The COVID situation has thrown the whole world into crisis. Leaders of all levels—from massive global organisations to small businesses—have been called on to exercise all of their communication skills so they can guide people through these trying times.
Crisis (noun) – “a time of intense difficulty or danger; a time when a difficult or important decision must be made.”
Reasons for failure
During a crisis, people automatically go into their panic stations.
As leaders, we want to make sure we do not react to crises with surprise. We always want to plan for the best and expect the worst. However, even the best leaders sometimes still fall down because of the following:
Fear and panic
These inhibit clarity. Peter Drucker once said, “The greatest danger in times of turbulence is not the turbulence, it is to act with yesterday’s logic.”
Notably, FEAR is really just False Expectations Appearing (as) Real.
We all have head junk a.k.a. the itty bitty shitty committee a.k.a. internal monologue. It’s the dialogue in our minds that’s not helpful at all since it triggers our fight-flight-freeze response.
This inbuilt mechanism kept us safe back in our caveman days. These days, what happens is most of the blood flows out of the brain into the muscles. We’re left with brains that have a hard time having cohesive thoughts.
Not knowing what the message is
During a crisis, we get caught up in the cycle of trying to tell everyone everything. So, we become unclear about our message.
One of my most favourite quotes is by Samantha Riley: “You can’t see the label from inside the jar.”
We get so caught up in the details that we don’t recognise where we are in a particular situation. As leaders, we need to use a helicopter view. Essentially, we zoom out of the situation, have a look down with a bird’s eye view, then look at the picture holistically.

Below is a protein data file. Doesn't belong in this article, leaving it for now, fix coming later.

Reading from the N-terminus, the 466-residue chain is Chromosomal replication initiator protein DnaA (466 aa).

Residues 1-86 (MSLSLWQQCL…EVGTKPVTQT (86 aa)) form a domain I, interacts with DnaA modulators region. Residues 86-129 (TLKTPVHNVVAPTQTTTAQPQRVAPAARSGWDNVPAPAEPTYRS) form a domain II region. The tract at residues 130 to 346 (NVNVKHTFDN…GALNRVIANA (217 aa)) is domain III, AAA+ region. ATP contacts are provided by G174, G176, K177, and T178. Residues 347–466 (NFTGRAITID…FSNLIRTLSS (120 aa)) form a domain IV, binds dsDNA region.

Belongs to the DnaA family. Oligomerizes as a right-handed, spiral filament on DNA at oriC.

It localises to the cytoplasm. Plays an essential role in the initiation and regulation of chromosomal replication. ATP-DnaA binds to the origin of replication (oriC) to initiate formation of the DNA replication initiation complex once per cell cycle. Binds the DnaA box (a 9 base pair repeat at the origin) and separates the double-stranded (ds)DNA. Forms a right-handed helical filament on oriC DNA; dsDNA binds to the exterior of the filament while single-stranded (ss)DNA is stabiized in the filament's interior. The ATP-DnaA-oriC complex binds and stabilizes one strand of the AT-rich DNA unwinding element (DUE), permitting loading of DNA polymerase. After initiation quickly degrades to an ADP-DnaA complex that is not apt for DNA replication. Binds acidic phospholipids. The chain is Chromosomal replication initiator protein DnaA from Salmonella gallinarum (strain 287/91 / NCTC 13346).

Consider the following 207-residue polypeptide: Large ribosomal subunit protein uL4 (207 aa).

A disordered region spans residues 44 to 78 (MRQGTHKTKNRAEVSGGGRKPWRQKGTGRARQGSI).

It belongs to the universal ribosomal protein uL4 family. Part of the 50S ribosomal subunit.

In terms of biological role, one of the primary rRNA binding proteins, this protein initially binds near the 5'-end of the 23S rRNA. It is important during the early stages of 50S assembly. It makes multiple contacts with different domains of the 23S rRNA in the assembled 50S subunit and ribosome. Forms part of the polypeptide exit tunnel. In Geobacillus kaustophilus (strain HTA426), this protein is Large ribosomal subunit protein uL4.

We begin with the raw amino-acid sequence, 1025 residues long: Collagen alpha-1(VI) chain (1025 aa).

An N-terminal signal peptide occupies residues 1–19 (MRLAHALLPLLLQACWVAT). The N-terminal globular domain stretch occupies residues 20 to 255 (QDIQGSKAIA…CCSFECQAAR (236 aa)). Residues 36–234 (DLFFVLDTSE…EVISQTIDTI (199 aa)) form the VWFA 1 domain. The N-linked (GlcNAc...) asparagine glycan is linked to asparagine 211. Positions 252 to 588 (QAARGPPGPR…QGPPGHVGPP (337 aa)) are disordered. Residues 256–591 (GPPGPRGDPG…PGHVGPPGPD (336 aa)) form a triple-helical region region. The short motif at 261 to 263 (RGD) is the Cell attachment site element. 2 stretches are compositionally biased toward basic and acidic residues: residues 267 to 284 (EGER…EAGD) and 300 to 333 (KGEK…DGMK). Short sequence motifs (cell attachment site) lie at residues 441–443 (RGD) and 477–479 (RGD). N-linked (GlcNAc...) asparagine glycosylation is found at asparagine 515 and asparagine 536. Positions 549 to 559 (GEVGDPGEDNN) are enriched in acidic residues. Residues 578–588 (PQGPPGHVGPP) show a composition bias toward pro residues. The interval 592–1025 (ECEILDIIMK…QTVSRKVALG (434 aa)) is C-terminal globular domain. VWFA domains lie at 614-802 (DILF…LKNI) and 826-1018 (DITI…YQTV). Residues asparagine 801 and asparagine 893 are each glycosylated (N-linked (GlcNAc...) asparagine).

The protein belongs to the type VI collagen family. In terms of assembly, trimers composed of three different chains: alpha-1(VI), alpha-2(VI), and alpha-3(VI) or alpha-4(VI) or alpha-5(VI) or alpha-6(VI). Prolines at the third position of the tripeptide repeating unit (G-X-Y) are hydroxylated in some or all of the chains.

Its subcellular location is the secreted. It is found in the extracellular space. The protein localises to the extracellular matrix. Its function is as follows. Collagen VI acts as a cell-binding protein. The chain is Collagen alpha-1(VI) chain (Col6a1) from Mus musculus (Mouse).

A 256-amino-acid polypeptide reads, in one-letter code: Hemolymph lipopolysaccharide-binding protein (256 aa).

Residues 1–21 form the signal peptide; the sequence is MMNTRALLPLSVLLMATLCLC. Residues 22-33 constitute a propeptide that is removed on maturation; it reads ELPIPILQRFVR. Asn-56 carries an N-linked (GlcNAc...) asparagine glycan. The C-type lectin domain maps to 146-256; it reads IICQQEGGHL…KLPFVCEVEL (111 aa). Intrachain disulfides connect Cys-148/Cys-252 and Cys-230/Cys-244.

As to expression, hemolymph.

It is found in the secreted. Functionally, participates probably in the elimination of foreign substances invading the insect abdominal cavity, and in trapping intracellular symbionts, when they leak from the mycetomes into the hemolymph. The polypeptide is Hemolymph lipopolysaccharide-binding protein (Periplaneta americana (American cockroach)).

Unclear communication channels
Who’s telling who what? Where is the communication coming from? What are the next steps?
These questions are just some that you need to include your communication plan.
Issues in Crisis Communication
Although each organisation has different specific issues when it comes to communication, there are four that affect them in general.
1. Too much information
Leaders become so busy covering every possible scenario that we dump too much information at once. This amount makes it hard for the audience to absorb the information. 2.
2.Too little information
On the flip side, some leaders go through analysis paralysis. We become too focused on communicating the right thing at the right time that we don’t communicate enough at all.
3. Consultative communication
Although leaders are encouraged to consult and talk with their teams, a crisis is usually not a good time for this tactic. When time is of the essence, consulting is not the most efficient way to go. Instead of consultative communication, lighthouse communication is a better and more efficient tactic.
4. Minimal prior planning
Crises often catch many leaders unprepared. We have no communication plans in place.
Remember that forewarned is forearmed. As leaders, we must institute plans in place around what needs to be done and how it can be communicated during a crisis. This enables us and our teams to act as soon as possible.
Do you have a communication plan for your business? Share them with me so we can explore possible gaps or improvements.